Fear of Change

Recently, I visited the Grand Canyon.  For the fourth time, I had the opportunity to witness this majestic natural wonder.  Every time I go, it takes my breath away.  If you have been to the Grand Canyon, you know that you can see the canyon from many different viewpoints.  You can stay safe and walk only along paths that have guard rails (sturdy dividers between you and the vast drop to the bottom) or you can hike down to more rugged areas and find flat cliffs that jut out over the canyon.  These areas have no guard rails and no protection from falling.

During my most recent trip, I followed a few more adventurous travelers to the less safe option.  I hiked further and further down and then out to a cliff that jutted out over the divide.  I built confidence as I went along.  Eventually, I made it to the cliff I was aiming for and began taking it all in.  Capturing the moment with a few photos on my phone.  It was a very empowering feeling.  Until the “what if” questions started popping into my head.  What if I lose my balance and fall?  What if the person standing next to me stumbles and pushes me over?  My heart started racing.  It wasn’t long before I decided it was time to head back up to the safety of the rim.  Comparatively though, now I was much more conscious of each footstep.  Ensuring that I always had something to place my hand on to steady myself as I hiked back to the top.

Once I made it safely to the top, I started to think about the similarities between standing at a ledge with no-guard rail or safety net and making a significant organizational change.  The “what-if’s” can take hold of a person’s thought process and create fear of the unknown and uncertainty.  Change requires taking a risk.  There is no guarantee or crystal ball to ensure that everything will work out as planned.  I believe this fear of change of the unknown is what holds companies back from making necessary changes to stay relevant and competitive.  It can end up causing a company to slip into a category of outdated and irrelevant; potentially even out of business.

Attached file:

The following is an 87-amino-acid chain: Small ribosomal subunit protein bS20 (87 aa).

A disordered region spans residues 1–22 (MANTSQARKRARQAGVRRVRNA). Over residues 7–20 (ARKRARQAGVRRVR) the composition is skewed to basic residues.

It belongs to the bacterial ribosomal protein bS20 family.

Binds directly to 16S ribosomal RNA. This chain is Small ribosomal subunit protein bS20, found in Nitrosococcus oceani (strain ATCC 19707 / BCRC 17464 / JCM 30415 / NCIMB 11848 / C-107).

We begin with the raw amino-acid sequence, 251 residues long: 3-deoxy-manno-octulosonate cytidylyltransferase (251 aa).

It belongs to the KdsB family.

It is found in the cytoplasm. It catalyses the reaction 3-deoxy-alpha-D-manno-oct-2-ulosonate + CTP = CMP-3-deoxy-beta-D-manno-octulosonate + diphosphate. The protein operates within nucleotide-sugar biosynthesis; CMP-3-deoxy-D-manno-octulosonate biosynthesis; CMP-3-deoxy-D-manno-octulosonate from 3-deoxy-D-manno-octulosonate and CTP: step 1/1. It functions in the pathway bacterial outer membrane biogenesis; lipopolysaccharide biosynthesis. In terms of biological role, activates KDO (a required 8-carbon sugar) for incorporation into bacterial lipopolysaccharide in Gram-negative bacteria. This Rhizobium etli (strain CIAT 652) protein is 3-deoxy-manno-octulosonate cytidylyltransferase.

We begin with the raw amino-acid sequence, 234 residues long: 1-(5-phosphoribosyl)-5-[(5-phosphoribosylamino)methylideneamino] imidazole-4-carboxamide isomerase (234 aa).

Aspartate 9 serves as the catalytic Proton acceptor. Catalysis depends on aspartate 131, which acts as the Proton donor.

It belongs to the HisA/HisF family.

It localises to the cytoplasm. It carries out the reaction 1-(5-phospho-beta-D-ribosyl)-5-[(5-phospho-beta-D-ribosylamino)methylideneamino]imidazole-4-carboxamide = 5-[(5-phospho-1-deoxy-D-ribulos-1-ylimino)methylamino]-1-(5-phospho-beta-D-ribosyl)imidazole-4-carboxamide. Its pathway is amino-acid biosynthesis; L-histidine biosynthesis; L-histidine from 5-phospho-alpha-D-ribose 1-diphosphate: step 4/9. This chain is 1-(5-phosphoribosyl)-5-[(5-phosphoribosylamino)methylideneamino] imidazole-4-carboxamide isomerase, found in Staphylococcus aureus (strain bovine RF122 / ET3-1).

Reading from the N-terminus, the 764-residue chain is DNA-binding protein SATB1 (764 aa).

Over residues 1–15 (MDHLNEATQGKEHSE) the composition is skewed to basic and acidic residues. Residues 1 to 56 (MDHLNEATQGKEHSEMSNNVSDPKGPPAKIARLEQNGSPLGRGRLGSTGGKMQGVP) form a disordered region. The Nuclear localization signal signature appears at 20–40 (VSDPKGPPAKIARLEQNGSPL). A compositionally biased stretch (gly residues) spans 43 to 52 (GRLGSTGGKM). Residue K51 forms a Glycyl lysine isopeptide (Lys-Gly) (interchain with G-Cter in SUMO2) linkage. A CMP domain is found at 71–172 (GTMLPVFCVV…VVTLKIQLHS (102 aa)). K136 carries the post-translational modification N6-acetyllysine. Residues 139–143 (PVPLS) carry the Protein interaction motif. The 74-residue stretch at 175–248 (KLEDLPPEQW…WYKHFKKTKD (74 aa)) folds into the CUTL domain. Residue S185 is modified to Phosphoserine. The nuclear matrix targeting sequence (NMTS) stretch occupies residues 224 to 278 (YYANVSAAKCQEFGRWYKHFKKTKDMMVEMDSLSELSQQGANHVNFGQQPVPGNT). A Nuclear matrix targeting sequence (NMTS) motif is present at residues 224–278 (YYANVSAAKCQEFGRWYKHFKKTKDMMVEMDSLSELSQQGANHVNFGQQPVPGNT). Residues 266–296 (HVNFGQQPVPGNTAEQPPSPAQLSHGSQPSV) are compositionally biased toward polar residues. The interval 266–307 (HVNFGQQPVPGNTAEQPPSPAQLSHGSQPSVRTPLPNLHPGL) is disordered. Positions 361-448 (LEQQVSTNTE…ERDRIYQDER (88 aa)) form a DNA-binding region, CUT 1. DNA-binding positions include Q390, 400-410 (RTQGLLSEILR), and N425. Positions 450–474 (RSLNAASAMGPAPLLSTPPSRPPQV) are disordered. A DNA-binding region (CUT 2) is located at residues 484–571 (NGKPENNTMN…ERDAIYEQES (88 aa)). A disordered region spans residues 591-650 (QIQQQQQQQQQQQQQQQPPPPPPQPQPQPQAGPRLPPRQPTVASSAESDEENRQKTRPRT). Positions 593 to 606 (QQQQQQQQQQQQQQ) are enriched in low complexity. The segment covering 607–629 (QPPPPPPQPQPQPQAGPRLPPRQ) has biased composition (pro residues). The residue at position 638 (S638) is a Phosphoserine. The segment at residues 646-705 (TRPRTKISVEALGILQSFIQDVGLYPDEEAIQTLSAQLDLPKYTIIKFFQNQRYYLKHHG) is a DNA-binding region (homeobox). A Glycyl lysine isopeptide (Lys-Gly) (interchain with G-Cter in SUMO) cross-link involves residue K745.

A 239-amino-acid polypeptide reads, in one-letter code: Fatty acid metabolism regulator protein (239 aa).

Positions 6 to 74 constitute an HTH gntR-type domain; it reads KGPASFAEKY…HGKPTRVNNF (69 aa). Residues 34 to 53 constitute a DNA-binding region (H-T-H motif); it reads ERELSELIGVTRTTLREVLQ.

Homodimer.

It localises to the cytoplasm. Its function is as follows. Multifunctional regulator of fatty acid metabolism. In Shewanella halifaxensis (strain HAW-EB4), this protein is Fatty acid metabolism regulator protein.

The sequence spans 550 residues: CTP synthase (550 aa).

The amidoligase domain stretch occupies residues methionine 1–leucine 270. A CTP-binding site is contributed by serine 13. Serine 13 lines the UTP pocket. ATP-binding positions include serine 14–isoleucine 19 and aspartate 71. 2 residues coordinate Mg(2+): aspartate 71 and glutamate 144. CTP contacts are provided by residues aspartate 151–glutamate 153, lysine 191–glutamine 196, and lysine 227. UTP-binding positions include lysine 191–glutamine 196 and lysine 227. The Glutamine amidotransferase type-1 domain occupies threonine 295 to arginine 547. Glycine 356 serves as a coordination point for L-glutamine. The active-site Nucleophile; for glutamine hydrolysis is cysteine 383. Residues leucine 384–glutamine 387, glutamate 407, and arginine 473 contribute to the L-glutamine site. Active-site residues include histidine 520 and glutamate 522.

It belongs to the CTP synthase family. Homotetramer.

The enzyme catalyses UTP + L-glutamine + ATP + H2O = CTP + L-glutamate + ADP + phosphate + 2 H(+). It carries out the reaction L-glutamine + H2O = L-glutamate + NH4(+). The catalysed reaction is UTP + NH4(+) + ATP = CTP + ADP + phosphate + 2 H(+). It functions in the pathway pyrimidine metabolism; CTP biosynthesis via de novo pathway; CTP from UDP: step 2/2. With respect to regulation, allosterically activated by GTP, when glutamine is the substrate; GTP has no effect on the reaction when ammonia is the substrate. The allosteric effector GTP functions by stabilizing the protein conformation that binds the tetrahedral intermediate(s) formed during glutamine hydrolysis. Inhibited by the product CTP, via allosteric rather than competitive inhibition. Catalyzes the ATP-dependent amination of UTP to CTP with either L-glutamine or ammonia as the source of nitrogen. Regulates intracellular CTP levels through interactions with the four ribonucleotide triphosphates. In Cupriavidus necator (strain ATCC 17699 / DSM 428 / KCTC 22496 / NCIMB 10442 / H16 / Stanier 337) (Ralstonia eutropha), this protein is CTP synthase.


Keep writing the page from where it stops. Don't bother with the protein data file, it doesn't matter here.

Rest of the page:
It’s easier to stick with the path that’s safe.  It’s known to us but it gives us a false sense of safety.  Our brains even trick us into believing that our current success will guarantee future success.  However, that mindset could cause us to miss opportunities in either our existing industry or emerging markets.

To get out of the “safe” mindset, seek out others who are more open to taking risks.  Encourage and reward diverse thinking about ways to solve problems or pain-points for your customers.  Find ways to experiment with smaller, incremental changes.  Use these experiments to test your assumptions.  Then incorporate small successes into your business model and scale from that point.

The real question to ask is this: What should you fear about the future of your company if it doesn’t change or adapt? The answer may be scarier than our original fear itself.

For more on how to deal with change in your business, click here.